Plant Science Research Horizons seminar with MSc student Ryan J. Smith, Live on Zoom.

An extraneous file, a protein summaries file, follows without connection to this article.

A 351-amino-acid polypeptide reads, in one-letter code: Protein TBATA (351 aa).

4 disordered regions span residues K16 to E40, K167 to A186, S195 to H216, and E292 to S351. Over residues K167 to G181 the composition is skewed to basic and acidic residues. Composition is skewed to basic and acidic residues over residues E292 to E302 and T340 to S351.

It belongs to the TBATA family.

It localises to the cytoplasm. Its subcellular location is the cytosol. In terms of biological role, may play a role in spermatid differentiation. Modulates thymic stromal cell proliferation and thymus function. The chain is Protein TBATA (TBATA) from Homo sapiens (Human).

Pesticide overuse/misuse is a major problem, causing numerous issues,among them inducing pesticide resistance in pest species. Integrated Pest Management (IPM) seeks to combine different management strategies to support sustainable agroecosystems. Biocontrol is one successful IPM strategy. Trichogramma are popular choices for biocontrol species of Lepidopteran pests. They are minute parasitoid wasps that lay their eggs in Lepidopteran host eggs, killing the host before it hatches and damages crops. Employing biocontrol in conjunction with chemical control can be effective, however it is essential to understand how the pesticides will interact with the biocontrol species if a successful IPM program is to be created. This study seeks to study the effects of sublethal doses of pesticide active ingredients (Spinosyn A and D) used to manage the cabbage looper, Trichoplusia ni, a prolific pest of cruciferous crops that has evolved resistance to several pesticides. Spinosad (Spinosyn A+D), a fermentation product of the soil bacterium, Saccharopolyspora spinosa, presents an effective alternative biopesticide for T. ni management, however, Spinosad is also known to negatively impact Hymenoptera like Trichogramma. The development of the parasitoid Trichogramma brassicae will be studied in T. nieggs that have been exposed to a sublethal dose of spinosad using morphometrics and micro-CT scanning techniques. As well, Trichogramma diapause and stress-related genes will be measured to further characterize the effects of spinosad-treated eggs on parasitoid development and stress.